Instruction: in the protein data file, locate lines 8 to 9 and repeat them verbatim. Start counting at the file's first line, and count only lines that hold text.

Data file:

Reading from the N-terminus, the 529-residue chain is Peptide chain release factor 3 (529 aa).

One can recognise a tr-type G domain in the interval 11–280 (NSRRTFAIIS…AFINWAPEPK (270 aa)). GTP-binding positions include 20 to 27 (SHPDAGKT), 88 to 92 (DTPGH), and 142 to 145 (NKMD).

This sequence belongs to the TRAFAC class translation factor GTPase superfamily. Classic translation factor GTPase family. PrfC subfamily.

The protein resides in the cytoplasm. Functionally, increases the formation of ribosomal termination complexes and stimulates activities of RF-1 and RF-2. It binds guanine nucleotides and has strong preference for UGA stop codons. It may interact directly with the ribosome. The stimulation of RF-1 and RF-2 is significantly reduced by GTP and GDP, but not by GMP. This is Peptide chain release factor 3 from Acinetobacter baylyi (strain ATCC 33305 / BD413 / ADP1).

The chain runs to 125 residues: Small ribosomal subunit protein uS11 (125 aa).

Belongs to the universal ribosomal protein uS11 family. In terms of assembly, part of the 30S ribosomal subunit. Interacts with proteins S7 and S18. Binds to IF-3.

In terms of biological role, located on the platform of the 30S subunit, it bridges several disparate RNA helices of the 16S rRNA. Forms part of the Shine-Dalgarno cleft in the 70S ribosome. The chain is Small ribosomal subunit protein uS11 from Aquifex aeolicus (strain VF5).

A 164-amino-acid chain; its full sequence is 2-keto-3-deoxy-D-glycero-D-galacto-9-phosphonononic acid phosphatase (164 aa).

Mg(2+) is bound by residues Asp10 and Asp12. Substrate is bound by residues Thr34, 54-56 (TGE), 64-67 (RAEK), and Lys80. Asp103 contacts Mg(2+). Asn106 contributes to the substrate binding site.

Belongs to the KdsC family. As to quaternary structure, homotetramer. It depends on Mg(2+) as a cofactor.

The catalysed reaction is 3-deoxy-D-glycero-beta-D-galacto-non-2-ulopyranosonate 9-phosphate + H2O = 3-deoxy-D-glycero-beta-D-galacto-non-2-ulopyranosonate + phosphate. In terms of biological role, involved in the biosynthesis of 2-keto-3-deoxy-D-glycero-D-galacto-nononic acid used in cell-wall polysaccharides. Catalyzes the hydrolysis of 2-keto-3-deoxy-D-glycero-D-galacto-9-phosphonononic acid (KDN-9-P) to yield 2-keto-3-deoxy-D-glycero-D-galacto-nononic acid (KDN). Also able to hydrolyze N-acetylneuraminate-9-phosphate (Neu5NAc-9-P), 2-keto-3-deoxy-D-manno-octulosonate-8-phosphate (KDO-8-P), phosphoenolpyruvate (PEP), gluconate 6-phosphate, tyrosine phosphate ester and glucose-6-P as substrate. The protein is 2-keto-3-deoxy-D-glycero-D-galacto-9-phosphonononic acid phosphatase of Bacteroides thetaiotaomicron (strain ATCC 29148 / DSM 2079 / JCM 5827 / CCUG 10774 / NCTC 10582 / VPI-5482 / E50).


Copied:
A 164-amino-acid chain; its full sequence is 2-keto-3-deoxy-D-glycero-D-galacto-9-phosphonononic acid phosphatase (164 aa).

Mg(2+) is bound by residues Asp10 and Asp12. Substrate is bound by residues Thr34, 54-56 (TGE), 64-67 (RAEK), and Lys80. Asp103 contacts Mg(2+). Asn106 contributes to the substrate binding site.